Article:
Tuesday, June 15, 2010

On rejection.

I received two rejection emails yesterday from agents I sent query letters to. Strange that they came on the same day- I sent one of them ages ago, and figured it to be one of those "silence equals no." The other one was from kind of a superstar agent, her clients include my favorite author, so I really was expecting a "no" from her. It used to be I'd get really upset after a rejection. I'm not counting-at least not in my head, I have a list here somewhere... but I didn't freak out yesterday at all, and I think about that.

I'm not one of those people who's going to save all her rejections and make a collage of them when she finds an agent/gets published. I'm not an angry person. I don't think that an agent telling me she/he isn't interested in my book is a personal attack. Really, truly, if they can't get excited about my project, why would I want them representing it? I need an agent who loves my books and thinks they're worth some energy.

But I'd be lying if I didn't say that sometimes, okay more often than that, I wonder if their rejection is less "the project isn't right for me" and more "eh, it's just not that good." And I wonder what that should mean for me. Am I just writing and working and eventually the time will be right? Or am I writing for myself?

I think this. I do not write The Great American Novel. I know my prose is nothing like Cormac McCarthy. What I write is a character. I write her, and I want you to be plopped down in her world. She's going to tell you all about herself. Sometimes that's in a story about her past, sometimes you're just going to see it in the patterns she's set up for herself. You're going to see her stumble and see how or if she gets up.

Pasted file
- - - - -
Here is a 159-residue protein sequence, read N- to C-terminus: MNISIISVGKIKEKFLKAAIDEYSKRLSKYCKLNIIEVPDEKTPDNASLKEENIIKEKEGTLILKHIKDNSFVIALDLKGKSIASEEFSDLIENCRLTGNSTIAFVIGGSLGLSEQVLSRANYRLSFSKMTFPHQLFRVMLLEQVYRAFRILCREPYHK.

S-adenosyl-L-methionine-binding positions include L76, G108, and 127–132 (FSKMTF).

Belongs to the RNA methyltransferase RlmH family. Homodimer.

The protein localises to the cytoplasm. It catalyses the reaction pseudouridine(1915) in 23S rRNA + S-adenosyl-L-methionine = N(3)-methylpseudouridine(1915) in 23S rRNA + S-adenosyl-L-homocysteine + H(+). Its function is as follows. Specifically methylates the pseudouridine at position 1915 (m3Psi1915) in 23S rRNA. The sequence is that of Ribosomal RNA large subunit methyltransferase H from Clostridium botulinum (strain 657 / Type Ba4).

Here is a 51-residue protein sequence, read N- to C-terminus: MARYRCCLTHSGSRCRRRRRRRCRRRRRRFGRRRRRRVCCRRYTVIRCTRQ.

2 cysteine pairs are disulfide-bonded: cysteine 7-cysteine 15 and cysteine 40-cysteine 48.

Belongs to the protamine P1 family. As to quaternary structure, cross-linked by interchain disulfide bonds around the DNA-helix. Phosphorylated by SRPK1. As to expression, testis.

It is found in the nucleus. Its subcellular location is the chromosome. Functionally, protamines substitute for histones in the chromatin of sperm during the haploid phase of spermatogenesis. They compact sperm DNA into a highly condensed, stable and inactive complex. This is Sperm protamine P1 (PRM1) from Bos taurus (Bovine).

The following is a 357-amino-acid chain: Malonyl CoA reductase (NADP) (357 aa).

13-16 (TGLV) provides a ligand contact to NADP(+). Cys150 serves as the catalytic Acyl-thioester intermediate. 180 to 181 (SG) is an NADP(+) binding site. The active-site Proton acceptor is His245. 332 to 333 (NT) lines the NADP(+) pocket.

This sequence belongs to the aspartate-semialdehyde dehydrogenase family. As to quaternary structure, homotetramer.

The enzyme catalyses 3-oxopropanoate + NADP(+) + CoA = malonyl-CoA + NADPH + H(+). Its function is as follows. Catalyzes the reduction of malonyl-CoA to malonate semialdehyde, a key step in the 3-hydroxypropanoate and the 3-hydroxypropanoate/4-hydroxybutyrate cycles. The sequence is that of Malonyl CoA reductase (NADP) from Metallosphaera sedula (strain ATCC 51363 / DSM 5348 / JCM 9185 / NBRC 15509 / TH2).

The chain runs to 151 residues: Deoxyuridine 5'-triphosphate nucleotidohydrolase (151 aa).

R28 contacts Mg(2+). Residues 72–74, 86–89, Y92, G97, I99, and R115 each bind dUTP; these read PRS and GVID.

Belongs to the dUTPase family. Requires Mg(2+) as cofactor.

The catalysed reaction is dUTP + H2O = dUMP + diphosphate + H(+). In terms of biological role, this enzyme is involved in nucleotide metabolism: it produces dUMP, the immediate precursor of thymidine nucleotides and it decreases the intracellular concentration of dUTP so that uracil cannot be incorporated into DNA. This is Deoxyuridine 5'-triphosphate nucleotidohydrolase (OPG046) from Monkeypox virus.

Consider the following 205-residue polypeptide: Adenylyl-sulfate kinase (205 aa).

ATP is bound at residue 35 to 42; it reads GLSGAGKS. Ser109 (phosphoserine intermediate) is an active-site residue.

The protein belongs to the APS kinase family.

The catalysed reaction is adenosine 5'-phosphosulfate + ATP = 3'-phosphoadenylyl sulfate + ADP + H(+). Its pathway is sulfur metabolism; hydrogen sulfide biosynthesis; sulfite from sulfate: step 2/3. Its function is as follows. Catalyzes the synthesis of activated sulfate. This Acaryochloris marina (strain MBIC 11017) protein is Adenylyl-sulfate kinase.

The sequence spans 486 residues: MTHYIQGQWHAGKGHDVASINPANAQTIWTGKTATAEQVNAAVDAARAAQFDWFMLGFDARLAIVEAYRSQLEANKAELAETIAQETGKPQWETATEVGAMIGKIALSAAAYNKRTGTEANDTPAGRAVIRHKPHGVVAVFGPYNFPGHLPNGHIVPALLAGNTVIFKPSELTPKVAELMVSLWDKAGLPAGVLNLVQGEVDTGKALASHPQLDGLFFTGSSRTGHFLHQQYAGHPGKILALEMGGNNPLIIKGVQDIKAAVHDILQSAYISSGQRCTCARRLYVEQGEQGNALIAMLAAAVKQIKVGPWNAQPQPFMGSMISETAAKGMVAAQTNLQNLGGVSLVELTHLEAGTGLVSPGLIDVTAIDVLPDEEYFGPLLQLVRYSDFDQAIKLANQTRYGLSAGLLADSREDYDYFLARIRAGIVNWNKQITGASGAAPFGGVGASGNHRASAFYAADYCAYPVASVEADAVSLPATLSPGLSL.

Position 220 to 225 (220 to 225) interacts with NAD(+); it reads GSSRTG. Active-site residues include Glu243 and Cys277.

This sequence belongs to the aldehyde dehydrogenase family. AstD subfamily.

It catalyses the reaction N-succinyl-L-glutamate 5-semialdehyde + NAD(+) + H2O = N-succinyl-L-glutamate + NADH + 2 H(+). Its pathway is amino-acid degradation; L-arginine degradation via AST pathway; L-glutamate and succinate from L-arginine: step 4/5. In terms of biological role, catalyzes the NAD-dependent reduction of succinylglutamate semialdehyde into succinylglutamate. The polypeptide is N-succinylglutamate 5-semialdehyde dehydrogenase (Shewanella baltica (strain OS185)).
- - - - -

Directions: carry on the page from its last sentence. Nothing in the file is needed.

I think that's important.

I think we all have our Big Issue. Our reoccurring problem that surfaces all through our life. We could make tee shirts. They would say things like, "Why doesn't my mother love me?" or "I'm not good enough" or "I'm waiting for Life to happen for me" or "Victim" or "When will you notice how special I am?" We wear these shirts everyday. They get so dirty. Sometimes we'll take them off and wash them. The result of that is they are cleaner and softer, and more comfortable to wear. They are like skin.

But I think sometimes we have an occasion to look down and read the writing on our shirt, and then choose to confront what it says about us.

This is what I do for my characters. I give them the chance to see their Big Issue and do something about it. And, certainly, things don't always work out just how they want them to. Life doesn't really happen that way. But there is something in the learning. Something that makes us stronger and more capable. Better equipped to succeed next time.

And so, on rejection, maybe you don't notice how special I am. Maybe that's not the point. Maybe the point is that I know it. Maybe I've been looking at my dirty shirt and, instead of thinking it's my story's one-sentence synopsis, have realized it's my opportunity.

Listening to: Sleeping At Last

xo. kb.

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